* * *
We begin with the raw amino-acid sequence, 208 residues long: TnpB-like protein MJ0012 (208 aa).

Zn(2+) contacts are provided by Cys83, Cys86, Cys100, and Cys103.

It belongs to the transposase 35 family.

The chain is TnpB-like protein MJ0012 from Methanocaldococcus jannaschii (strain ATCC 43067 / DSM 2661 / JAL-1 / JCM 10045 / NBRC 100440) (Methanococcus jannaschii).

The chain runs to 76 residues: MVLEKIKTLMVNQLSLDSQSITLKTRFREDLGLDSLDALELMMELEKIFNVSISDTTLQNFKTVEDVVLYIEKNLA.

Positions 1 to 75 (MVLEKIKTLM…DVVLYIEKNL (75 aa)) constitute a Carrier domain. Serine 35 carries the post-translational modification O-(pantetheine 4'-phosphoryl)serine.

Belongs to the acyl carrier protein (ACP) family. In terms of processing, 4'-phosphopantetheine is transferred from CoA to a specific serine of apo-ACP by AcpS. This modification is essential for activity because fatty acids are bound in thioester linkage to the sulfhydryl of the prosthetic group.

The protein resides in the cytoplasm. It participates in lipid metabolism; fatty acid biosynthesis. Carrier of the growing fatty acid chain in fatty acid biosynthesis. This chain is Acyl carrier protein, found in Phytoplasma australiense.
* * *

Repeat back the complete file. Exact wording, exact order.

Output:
We begin with the raw amino-acid sequence, 208 residues long: TnpB-like protein MJ0012 (208 aa).

Zn(2+) contacts are provided by Cys83, Cys86, Cys100, and Cys103.

It belongs to the transposase 35 family.

The chain is TnpB-like protein MJ0012 from Methanocaldococcus jannaschii (strain ATCC 43067 / DSM 2661 / JAL-1 / JCM 10045 / NBRC 100440) (Methanococcus jannaschii).

The chain runs to 76 residues: MVLEKIKTLMVNQLSLDSQSITLKTRFREDLGLDSLDALELMMELEKIFNVSISDTTLQNFKTVEDVVLYIEKNLA.

Positions 1 to 75 (MVLEKIKTLM…DVVLYIEKNL (75 aa)) constitute a Carrier domain. Serine 35 carries the post-translational modification O-(pantetheine 4'-phosphoryl)serine.

Belongs to the acyl carrier protein (ACP) family. In terms of processing, 4'-phosphopantetheine is transferred from CoA to a specific serine of apo-ACP by AcpS. This modification is essential for activity because fatty acids are bound in thioester linkage to the sulfhydryl of the prosthetic group.

The protein resides in the cytoplasm. It participates in lipid metabolism; fatty acid biosynthesis. Carrier of the growing fatty acid chain in fatty acid biosynthesis. This chain is Acyl carrier protein, found in Phytoplasma australiense.